others.
Internalization: Conformity to a social norm prompted by true acceptance of the beliefs, values,
and attitudes that underlie the norm. Conformity occurs because it is seen as right. Conformity is
due to internal, rather than external forces.
Simple compliance can set the stage for more complete involvement with organizational norms and
roles. The process through which this occurs in organizations is known as organizational
socialization.
Organization Socialization
Socialization is the process by which people learn the attitudes, knowledge, and behaviours that are
necessary to function in a group or organization. It is a learning process in which new members
must acquire knowledge, change their attitudes, and perform new behaviours. It is the primary
means by which organizations communicate the organization’s culture and values to new members.
Socialization methods influence immediate or proximal outcomes which lead to more distal or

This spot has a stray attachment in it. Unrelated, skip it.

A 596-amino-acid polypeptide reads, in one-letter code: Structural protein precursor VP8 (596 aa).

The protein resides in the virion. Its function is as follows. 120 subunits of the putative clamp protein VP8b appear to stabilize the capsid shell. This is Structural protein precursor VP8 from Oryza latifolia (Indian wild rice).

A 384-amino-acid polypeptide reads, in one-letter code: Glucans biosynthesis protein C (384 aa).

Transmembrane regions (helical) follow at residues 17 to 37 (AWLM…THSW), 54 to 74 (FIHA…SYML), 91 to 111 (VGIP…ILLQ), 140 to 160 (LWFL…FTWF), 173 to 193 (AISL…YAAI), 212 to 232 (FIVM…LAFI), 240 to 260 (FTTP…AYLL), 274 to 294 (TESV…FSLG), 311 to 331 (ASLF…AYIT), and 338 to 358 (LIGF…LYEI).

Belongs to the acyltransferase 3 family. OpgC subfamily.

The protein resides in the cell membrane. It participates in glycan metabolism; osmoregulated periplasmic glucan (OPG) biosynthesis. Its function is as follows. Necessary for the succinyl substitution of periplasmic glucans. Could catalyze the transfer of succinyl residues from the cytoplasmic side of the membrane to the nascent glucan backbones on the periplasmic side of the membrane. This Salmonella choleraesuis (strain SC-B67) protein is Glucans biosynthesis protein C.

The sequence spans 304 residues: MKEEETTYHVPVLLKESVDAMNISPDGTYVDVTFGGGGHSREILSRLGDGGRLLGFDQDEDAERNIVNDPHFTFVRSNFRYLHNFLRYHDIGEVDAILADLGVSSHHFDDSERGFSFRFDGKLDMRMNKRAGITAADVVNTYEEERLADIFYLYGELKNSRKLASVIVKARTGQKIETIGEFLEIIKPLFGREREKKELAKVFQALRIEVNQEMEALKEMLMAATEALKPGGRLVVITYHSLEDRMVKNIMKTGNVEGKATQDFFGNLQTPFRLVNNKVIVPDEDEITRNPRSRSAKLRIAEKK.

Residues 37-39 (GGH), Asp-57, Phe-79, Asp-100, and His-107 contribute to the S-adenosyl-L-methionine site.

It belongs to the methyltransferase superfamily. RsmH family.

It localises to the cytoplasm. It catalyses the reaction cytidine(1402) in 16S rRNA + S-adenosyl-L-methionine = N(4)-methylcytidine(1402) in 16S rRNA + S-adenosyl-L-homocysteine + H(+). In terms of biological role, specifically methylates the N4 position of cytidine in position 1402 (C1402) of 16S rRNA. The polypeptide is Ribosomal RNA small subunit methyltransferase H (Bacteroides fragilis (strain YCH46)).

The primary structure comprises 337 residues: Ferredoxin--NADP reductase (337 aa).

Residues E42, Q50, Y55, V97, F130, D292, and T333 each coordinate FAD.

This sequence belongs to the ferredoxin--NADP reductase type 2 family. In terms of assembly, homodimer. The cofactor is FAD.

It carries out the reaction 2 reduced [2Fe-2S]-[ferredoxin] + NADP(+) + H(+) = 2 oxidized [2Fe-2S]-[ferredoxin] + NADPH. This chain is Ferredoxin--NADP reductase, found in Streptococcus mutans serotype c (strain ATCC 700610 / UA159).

longer-term outcomes. Learning during socialization involves four main content areas or domains
of learning: task, role, work group, and organization. An important objective of organizational
socialization is for newcomers to achieve a good fit.
Person-job (P-J) fit refers to the match between an employee’s knowledge, skills, and abilities and
the requirements of a job. Person-organization (P-O) fit refers to the match between an employee’s
personal values and the values of an organization. P-J and P-O fit are strongly influenced by the
socialization process and are related to job attitudes and behaviours.
An important distal outcome of socialization is organizational identification. The extent to which an
individual defines him-or herself in terms of the organization and what it is perceived to represent.
It reflects an individual’s learning and acceptance of an organization’s culture.